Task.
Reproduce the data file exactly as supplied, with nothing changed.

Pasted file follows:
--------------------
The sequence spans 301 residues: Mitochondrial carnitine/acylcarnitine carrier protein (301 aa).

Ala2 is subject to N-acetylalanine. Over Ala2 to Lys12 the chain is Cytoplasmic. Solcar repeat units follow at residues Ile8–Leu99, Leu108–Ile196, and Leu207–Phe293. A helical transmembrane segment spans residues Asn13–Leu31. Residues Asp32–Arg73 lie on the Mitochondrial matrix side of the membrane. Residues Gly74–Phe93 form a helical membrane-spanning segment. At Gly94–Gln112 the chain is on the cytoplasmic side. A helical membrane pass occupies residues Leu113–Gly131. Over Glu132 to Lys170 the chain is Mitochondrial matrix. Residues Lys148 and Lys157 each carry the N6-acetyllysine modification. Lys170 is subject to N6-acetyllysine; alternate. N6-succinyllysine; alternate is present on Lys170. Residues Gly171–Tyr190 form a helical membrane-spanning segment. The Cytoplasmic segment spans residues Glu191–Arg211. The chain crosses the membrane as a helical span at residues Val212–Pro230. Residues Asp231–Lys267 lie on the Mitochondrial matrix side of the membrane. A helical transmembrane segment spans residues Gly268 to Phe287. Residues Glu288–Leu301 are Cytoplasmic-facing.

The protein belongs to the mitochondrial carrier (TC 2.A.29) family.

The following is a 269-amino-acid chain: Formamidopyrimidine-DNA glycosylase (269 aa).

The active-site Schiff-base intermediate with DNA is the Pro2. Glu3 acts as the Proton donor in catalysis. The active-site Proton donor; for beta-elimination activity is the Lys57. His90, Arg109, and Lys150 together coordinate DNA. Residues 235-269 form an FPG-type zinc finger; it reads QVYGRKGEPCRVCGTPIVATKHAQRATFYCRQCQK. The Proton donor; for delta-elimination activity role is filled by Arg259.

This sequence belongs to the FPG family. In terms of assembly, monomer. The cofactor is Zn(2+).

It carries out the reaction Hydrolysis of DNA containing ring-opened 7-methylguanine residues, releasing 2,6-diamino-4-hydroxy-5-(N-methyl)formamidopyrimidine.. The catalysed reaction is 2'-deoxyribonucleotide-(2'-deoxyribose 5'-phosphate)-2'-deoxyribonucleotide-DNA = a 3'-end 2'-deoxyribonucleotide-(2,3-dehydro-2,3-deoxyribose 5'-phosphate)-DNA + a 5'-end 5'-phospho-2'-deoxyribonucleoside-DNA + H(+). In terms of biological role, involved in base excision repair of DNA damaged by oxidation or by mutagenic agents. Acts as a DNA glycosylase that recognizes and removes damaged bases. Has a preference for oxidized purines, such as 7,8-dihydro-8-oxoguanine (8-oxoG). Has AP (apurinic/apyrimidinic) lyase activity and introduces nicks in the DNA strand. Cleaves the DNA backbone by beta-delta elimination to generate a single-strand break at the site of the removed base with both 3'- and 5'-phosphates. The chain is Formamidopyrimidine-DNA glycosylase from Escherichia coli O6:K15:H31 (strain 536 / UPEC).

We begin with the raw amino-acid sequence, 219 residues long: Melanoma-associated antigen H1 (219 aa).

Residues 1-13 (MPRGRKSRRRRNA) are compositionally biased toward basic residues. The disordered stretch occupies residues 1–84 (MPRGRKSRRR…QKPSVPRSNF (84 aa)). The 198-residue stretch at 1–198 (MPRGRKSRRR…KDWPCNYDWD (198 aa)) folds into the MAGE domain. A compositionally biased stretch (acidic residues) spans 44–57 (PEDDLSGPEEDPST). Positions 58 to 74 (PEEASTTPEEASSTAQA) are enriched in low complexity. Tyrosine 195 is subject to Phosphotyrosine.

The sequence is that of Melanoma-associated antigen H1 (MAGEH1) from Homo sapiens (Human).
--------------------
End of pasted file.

The sequence spans 301 residues: Mitochondrial carnitine/acylcarnitine carrier protein (301 aa).

Ala2 is subject to N-acetylalanine. Over Ala2 to Lys12 the chain is Cytoplasmic. Solcar repeat units follow at residues Ile8–Leu99, Leu108–Ile196, and Leu207–Phe293. A helical transmembrane segment spans residues Asn13–Leu31. Residues Asp32–Arg73 lie on the Mitochondrial matrix side of the membrane. Residues Gly74–Phe93 form a helical membrane-spanning segment. At Gly94–Gln112 the chain is on the cytoplasmic side. A helical membrane pass occupies residues Leu113–Gly131. Over Glu132 to Lys170 the chain is Mitochondrial matrix. Residues Lys148 and Lys157 each carry the N6-acetyllysine modification. Lys170 is subject to N6-acetyllysine; alternate. N6-succinyllysine; alternate is present on Lys170. Residues Gly171–Tyr190 form a helical membrane-spanning segment. The Cytoplasmic segment spans residues Glu191–Arg211. The chain crosses the membrane as a helical span at residues Val212–Pro230. Residues Asp231–Lys267 lie on the Mitochondrial matrix side of the membrane. A helical transmembrane segment spans residues Gly268 to Phe287. Residues Glu288–Leu301 are Cytoplasmic-facing.

The protein belongs to the mitochondrial carrier (TC 2.A.29) family.

The following is a 269-amino-acid chain: Formamidopyrimidine-DNA glycosylase (269 aa).

The active-site Schiff-base intermediate with DNA is the Pro2. Glu3 acts as the Proton donor in catalysis. The active-site Proton donor; for beta-elimination activity is the Lys57. His90, Arg109, and Lys150 together coordinate DNA. Residues 235-269 form an FPG-type zinc finger; it reads QVYGRKGEPCRVCGTPIVATKHAQRATFYCRQCQK. The Proton donor; for delta-elimination activity role is filled by Arg259.

This sequence belongs to the FPG family. In terms of assembly, monomer. The cofactor is Zn(2+).

It carries out the reaction Hydrolysis of DNA containing ring-opened 7-methylguanine residues, releasing 2,6-diamino-4-hydroxy-5-(N-methyl)formamidopyrimidine.. The catalysed reaction is 2'-deoxyribonucleotide-(2'-deoxyribose 5'-phosphate)-2'-deoxyribonucleotide-DNA = a 3'-end 2'-deoxyribonucleotide-(2,3-dehydro-2,3-deoxyribose 5'-phosphate)-DNA + a 5'-end 5'-phospho-2'-deoxyribonucleoside-DNA + H(+). In terms of biological role, involved in base excision repair of DNA damaged by oxidation or by mutagenic agents. Acts as a DNA glycosylase that recognizes and removes damaged bases. Has a preference for oxidized purines, such as 7,8-dihydro-8-oxoguanine (8-oxoG). Has AP (apurinic/apyrimidinic) lyase activity and introduces nicks in the DNA strand. Cleaves the DNA backbone by beta-delta elimination to generate a single-strand break at the site of the removed base with both 3'- and 5'-phosphates. The chain is Formamidopyrimidine-DNA glycosylase from Escherichia coli O6:K15:H31 (strain 536 / UPEC).

We begin with the raw amino-acid sequence, 219 residues long: Melanoma-associated antigen H1 (219 aa).

Residues 1-13 (MPRGRKSRRRRNA) are compositionally biased toward basic residues. The disordered stretch occupies residues 1–84 (MPRGRKSRRR…QKPSVPRSNF (84 aa)). The 198-residue stretch at 1–198 (MPRGRKSRRR…KDWPCNYDWD (198 aa)) folds into the MAGE domain. A compositionally biased stretch (acidic residues) spans 44–57 (PEDDLSGPEEDPST). Positions 58 to 74 (PEEASTTPEEASSTAQA) are enriched in low complexity. Tyrosine 195 is subject to Phosphotyrosine.

The sequence is that of Melanoma-associated antigen H1 (MAGEH1) from Homo sapiens (Human).